The President of the Methodist Conference, Most Rev. Dr Robert K. Aboagye-Mensah, has made an appeal to the government and policy makers in the forestry sector to prevent the mining of mineral resources in forest reserves.
He said the government and policy makers should not be complicit with others interested in destroying the forest of the country for mineral resources.
In his address as the guest speaker at the 10 anniversary celebrations of the Wassa Association of Communities Affected by Mining (WACAM), Rev Dr Aboagye-Mensah, who is also the Presiding Bishop of the Methodist Church of Ghana, also charged the government to work out in detail the benefits of gold in relation with the growing of food crops to help in decision to use land in surface mining in parts of the country.
He said evidence suggested that people living in areas where surface mining for gold occurred sometimes did not have basic foodstuffs to consume.
Rev Dr Aboagye-Mensah said the impact of the recent food crisis was not really felt in Ghana because of the availability of local food stuffs, such as, cocoa yam, yam and plantain.
In his view, the unchecked and uncontrolled extraction of mineral resources and its resultant effects of depleting land cover would lead to the total loss of indigenous foodstuffs.
Rev Dr Aboagye-Mensah said his belief in protecting the environment stemmed from his belief in God as creator of the environment, a great resource that God the Creator had committed to men and women to manage well.
He said as good stewards, any use of mineral resources in the land had to be undertaken sustainably to benefit all and the environment itself, as well as future generations.
“African cultural values enjoins us to think about children yet unborn in all actions, yet policies do not take this into consideration,” he pointed out.
He commended WACAM and said they were a voice for the voiceless and charged them to discharge all actions, duties and responsibilities with the interest of others and the country first.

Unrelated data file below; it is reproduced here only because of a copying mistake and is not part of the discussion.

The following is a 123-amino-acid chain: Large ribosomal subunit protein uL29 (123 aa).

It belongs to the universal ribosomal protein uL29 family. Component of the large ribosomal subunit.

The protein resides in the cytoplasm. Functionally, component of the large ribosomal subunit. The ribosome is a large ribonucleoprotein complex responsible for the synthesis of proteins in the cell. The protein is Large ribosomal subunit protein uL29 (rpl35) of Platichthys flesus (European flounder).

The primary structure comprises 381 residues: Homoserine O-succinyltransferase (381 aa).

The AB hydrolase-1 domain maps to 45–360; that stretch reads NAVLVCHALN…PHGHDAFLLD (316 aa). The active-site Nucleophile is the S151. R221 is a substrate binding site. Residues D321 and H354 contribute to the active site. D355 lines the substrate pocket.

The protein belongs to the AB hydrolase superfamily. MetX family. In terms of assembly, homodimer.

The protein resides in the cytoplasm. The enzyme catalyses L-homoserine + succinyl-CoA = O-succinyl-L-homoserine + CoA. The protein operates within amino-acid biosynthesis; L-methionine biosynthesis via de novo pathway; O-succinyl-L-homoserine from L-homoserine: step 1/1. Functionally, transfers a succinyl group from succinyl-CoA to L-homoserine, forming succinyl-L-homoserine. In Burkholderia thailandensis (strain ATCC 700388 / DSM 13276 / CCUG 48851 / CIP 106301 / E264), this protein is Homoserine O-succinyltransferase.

The Executive Director of WACAM, Mr Daniel Owusu-Koranteng, in his address, undertook a review of the activities of WACAM and raised certain issues of importance in the sector that needed to be redressed.
He said the activities of WACAM for the past ten years had increased awareness of mining issues in the sector, helped in building the capacity of some people living in mining communities to become advocates locally and internationally and helped in policy directives that benefited people living in mining communities.
Mr Owusu-Korangteng said the country did not have “No Go Zones” in the mining sector a situation that made it possible for any mining company to mine even the Akosombo Dam if gold or other mineral resources were thought to be buried beneath it.
The mining of railway lines, cemeteries, sacred sites, churches, mosques, rivers, forest reserves and other such sites, smacked or a recklessness on the part of the government and called on it to declare forest reserves and other strategic areas as “No Go Zones” for Mining.
Prof Atta Britum of the University of Cape Coast chaired the function, while solidarity messages were read by representatives of the WACAM students’ wing, Third World Network (TWN), Integrated Social Development Centre (ISODEC), Centre for Public Interest Law (CEPIL) and other partners of WACAM.